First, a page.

Continuous Population Models

Part of the Texts in Applied Mathematics book series (TAM, volume 40)


In this chapter we look at a population in which all individuals develop independently of one another while living in an unrestricted environment where no form of competition is possible. If the initial population size is small then a stochastic model is more appropriate, since the likelihood that the population becomes extinct due to chance must be considered. Deterministic models often provide useful ways of gaining sufficient understanding about the dynamics of populations whenever they are large enough. Furthermore, perturbations to large populations at equilibrium often generate over short time scales independent individual responses, which may be appropriately modeled by deterministic models. For example, the introduction of a single infected individual into a large disease-free population leads to the generation of secondary cases of infection, propagating a disease. The environment is free of interference competition, at least at the beginning of the outbreak, when a large population of susceptibles provides a virtually unlimited supply of hosts. The spread of disease in a large population of susceptibles may be thought of as an invasion process generated by independent contacts between a huge pool of susceptibles and a few infectious individuals.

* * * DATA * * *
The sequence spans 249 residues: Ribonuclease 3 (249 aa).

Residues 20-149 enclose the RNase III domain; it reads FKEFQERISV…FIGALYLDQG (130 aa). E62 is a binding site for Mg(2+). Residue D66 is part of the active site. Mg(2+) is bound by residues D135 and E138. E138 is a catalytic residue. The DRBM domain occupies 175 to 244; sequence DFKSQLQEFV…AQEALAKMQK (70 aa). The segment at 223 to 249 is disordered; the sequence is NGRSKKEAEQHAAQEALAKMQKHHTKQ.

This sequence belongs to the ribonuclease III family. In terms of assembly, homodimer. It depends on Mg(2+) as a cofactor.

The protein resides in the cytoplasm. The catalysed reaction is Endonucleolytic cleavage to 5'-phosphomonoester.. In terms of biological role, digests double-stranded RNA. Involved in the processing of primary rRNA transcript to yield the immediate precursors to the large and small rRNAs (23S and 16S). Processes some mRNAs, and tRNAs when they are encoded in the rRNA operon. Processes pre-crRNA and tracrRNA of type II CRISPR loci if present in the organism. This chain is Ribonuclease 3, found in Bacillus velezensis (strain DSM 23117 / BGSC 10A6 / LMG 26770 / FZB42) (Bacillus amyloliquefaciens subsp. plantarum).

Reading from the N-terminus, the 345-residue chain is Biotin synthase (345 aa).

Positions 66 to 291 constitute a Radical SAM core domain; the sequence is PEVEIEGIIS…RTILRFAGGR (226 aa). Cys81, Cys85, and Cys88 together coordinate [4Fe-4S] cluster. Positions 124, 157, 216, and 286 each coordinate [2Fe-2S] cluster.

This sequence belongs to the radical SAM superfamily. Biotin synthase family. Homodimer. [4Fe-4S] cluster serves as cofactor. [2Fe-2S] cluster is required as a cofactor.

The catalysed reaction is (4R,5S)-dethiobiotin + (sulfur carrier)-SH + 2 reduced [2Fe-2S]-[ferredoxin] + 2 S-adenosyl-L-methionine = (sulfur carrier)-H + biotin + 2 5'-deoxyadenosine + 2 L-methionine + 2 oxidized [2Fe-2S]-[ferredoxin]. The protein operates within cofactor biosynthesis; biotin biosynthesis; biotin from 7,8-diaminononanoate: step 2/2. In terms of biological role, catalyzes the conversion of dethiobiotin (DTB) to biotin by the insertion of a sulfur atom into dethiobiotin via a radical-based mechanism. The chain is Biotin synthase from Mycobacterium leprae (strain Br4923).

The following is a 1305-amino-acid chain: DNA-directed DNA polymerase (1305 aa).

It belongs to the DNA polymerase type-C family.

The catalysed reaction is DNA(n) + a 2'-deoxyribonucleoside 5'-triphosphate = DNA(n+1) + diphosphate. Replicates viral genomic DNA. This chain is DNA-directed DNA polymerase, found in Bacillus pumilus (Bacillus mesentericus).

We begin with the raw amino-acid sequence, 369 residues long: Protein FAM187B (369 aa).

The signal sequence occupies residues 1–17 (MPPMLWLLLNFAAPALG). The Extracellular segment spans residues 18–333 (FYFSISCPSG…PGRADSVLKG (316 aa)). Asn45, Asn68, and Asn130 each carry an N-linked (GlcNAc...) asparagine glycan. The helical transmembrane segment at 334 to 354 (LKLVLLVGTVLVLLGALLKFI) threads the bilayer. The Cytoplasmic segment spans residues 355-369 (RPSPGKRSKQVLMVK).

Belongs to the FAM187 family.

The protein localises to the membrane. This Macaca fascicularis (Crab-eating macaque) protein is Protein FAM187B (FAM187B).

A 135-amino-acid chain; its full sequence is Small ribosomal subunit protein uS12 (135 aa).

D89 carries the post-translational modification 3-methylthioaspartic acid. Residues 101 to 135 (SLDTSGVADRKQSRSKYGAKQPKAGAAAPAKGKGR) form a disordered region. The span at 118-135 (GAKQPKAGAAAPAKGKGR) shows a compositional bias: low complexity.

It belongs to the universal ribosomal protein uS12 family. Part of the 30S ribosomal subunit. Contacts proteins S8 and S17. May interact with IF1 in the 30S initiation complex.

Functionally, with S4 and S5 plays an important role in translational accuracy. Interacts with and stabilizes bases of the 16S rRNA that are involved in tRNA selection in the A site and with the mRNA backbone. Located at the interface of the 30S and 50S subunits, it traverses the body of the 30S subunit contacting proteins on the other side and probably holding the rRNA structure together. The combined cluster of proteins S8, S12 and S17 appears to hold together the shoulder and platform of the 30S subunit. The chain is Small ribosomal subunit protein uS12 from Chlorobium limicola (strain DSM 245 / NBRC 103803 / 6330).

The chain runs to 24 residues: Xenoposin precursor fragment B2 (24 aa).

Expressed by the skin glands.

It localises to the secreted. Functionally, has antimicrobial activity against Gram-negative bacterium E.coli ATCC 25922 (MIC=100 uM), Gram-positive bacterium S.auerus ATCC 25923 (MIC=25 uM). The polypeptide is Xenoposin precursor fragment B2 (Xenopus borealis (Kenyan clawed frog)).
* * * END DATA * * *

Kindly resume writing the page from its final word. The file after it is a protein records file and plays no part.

Population Size Logistic Model Logistic Equation Bifurcation Curve Intrinsic Growth Rate 
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Copyright information

© Springer Science+Business Media, LLC 2012

Authors and Affiliations

  1. 1.Department of MathematicsUniversity of British ColumbiaVancouverCanada
  2. 2.Mathematical and Computational Modeling Sciences Center (MCMSC)Arizona State UniversityTempeUSA

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